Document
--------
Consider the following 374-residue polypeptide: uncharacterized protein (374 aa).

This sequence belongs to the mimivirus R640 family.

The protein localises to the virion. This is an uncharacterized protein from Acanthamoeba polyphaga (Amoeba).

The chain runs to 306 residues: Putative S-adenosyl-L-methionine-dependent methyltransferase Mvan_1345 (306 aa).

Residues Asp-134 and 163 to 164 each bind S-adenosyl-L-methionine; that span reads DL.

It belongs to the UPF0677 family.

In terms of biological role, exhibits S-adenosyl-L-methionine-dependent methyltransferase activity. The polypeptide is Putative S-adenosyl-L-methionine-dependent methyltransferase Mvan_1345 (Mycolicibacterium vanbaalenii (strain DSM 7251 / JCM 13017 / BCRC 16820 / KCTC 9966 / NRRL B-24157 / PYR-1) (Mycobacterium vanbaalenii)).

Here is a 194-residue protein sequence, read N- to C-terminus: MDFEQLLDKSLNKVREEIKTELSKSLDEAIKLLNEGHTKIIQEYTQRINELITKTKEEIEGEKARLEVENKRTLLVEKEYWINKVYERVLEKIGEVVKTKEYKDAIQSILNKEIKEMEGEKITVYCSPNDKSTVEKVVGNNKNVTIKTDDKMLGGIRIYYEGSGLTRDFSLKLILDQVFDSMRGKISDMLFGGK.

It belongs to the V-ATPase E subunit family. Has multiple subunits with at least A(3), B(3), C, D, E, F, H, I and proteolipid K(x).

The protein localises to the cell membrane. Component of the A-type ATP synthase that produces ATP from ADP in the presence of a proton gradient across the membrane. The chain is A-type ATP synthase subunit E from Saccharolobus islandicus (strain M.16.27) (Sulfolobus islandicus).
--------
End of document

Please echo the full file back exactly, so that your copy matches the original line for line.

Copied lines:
Consider the following 374-residue polypeptide: uncharacterized protein (374 aa).

This sequence belongs to the mimivirus R640 family.

The protein localises to the virion. This is an uncharacterized protein from Acanthamoeba polyphaga (Amoeba).

The chain runs to 306 residues: Putative S-adenosyl-L-methionine-dependent methyltransferase Mvan_1345 (306 aa).

Residues Asp-134 and 163 to 164 each bind S-adenosyl-L-methionine; that span reads DL.

It belongs to the UPF0677 family.

In terms of biological role, exhibits S-adenosyl-L-methionine-dependent methyltransferase activity. The polypeptide is Putative S-adenosyl-L-methionine-dependent methyltransferase Mvan_1345 (Mycolicibacterium vanbaalenii (strain DSM 7251 / JCM 13017 / BCRC 16820 / KCTC 9966 / NRRL B-24157 / PYR-1) (Mycobacterium vanbaalenii)).

Here is a 194-residue protein sequence, read N- to C-terminus: MDFEQLLDKSLNKVREEIKTELSKSLDEAIKLLNEGHTKIIQEYTQRINELITKTKEEIEGEKARLEVENKRTLLVEKEYWINKVYERVLEKIGEVVKTKEYKDAIQSILNKEIKEMEGEKITVYCSPNDKSTVEKVVGNNKNVTIKTDDKMLGGIRIYYEGSGLTRDFSLKLILDQVFDSMRGKISDMLFGGK.

It belongs to the V-ATPase E subunit family. Has multiple subunits with at least A(3), B(3), C, D, E, F, H, I and proteolipid K(x).

The protein localises to the cell membrane. Component of the A-type ATP synthase that produces ATP from ADP in the presence of a proton gradient across the membrane. The chain is A-type ATP synthase subunit E from Saccharolobus islandicus (strain M.16.27) (Sulfolobus islandicus).